Turkey also closely monitors the developments in Bosnia and Herzegovina. President Recep Tayyip Erdoğan, who is expected to play a mediating role in the growing political crisis, first met with Bakir Izetbegovic, Member of the Presidency Council of the People's Assembly of Bosnia and Herzegovina, on November 2. Later, on November 9, he met with Dodik at the Presidential Palace.

Continuing his contacts to reduce the tension in Bosnia and Herzegovina, Erdoğan said, “We see every development in the Balkans as our own domestic issue. We took the initiative to solve the problems."

Serbian leader Dodik had stated in a previous statement that he offered Turkey, Serbia and Croatia to mediate in order to resolve the disputes. He also underlined that he trusts Erdogan, not Western leaders.

Erdogan, who met with two senior officials within a week, had previously received representatives of Bosnian non-governmental organizations at the Huber Mansion.

Evaluating Erdogan's mediation traffic and the situation in Bosnia and Herzegovina to Sputnik, AK Party Deputy Chairman Numan Kurtulmuş said that they follow the developments closely and Turkey is in favor of the national unity of Bosnia and Herzegovina.

Hamdi Fırat Büyük, a political analyst and journalist working on the Balkans, talked about possible developments while evaluating the latest situation to T24. Büyük said that Turkey wants to hold a tripartite summit that will include the Presidents of Serbia and Croatia, representatives of the peoples in Bosnia and the leaders of the largest ethnic parties here.

Büyük said, “Erdogan wants to bring the parties to the same table under the coordination of Turkey. This is a big event. It makes a lot of noise and I see it as a window of opportunity in terms of repairing relations with the West."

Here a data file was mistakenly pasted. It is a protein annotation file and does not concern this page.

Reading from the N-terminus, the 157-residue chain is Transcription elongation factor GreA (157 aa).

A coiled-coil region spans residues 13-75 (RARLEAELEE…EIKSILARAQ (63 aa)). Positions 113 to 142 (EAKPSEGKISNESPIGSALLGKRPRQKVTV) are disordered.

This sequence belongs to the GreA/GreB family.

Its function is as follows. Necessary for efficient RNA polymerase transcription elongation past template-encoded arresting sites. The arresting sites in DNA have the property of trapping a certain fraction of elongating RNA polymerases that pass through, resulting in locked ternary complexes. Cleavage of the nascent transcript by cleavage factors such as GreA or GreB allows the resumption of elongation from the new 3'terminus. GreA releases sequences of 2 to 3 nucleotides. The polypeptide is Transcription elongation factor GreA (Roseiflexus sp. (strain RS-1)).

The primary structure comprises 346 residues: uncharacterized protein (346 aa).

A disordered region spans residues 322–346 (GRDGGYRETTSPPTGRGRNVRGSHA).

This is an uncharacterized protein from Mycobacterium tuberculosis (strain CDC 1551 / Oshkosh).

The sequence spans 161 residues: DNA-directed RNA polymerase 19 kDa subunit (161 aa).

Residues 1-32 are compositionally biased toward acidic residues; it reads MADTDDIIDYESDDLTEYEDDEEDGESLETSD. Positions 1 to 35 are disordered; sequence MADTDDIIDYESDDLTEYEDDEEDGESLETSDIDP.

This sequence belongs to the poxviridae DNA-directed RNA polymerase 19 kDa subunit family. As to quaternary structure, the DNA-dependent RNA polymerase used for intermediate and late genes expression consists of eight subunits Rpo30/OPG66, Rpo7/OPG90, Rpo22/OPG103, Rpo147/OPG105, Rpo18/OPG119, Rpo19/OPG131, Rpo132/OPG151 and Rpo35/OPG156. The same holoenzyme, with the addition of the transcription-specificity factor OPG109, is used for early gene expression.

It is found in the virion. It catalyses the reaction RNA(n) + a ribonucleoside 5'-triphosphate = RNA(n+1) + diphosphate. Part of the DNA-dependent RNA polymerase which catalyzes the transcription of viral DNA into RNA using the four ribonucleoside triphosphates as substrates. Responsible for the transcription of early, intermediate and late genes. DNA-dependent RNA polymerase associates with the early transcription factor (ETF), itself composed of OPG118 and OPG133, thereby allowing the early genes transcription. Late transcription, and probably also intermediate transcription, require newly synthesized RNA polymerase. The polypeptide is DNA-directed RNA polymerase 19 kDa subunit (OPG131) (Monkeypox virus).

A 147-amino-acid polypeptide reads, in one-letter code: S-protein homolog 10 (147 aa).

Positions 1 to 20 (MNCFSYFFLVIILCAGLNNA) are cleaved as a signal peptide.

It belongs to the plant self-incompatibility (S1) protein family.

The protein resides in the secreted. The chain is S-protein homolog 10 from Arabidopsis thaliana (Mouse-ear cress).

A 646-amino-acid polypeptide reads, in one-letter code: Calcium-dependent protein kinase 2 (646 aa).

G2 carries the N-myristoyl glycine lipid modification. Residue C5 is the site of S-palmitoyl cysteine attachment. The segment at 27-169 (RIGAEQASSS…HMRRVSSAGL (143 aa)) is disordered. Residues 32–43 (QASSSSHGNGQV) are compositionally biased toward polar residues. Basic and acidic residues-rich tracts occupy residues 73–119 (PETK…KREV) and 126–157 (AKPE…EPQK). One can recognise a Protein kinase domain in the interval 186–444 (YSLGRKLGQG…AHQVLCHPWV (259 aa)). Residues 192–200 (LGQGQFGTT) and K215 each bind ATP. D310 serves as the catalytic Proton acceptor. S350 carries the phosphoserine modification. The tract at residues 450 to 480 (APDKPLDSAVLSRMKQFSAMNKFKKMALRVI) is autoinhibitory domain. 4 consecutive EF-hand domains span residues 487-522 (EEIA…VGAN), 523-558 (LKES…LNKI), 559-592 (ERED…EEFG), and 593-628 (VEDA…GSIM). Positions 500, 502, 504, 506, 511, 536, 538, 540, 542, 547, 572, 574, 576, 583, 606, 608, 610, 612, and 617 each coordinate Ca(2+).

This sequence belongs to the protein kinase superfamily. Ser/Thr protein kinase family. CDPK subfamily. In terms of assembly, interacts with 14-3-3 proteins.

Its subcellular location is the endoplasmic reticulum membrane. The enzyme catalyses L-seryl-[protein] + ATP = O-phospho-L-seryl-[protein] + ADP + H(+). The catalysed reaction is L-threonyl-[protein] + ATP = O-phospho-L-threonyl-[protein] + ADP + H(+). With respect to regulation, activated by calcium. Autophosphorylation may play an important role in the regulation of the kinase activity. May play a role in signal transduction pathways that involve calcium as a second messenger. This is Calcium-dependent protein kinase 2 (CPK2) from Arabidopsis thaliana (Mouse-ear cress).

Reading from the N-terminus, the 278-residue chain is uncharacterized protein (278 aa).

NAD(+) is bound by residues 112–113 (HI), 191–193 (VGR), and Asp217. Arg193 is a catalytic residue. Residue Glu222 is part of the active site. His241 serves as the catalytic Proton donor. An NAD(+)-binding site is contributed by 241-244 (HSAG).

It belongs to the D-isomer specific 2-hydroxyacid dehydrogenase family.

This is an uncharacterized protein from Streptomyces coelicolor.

Since a system is built on three founding identities in Bosnia and Herzegovina, it is technically very difficult to realize a separation that disrupts its territorial integrity. According to the Dayton Agreement, the territorial integrity of Bosnia is protected by the UN Security Council and the International Court of Justice. Therefore, a unilateral declaration of independence or a decision to unite with another state is contrary to international law and creates counter-sanctions.

From this point of view, it cannot be said that there is a rational side to the separation of the RS from Bosnia. In order for such a separation to occur, a consensus must be achieved in the eyes of the international community.

Dodik is trying to undermine the constitutional order within the state as much as he can and try to create an entity with as many rights and privileges as possible, without responsibilities to the Office of the High Representative (YTO) and the state. Such an entity means a maverick structure that Russia can easily use in the region.

While Bosnia is experiencing its most important post-war crisis and facing the threat of war, there are serious concerns about the future of Bosnia due to the indifferent and wrong politics of the West, the rhetoric of local politicians and the increasing influence of Russia. The West needs to learn from the Bosnian War and intervene in the Bosnian crisis before it's too late. Turkey, on the other hand, has to show that it has the capacity to create a constructive effect in this crisis and does not work against the West, thanks to the influence it has had on Bosnians and its growing relations with Serbia. Otherwise, the dark and bloody days of the 1990s will once again descend upon Bosnia.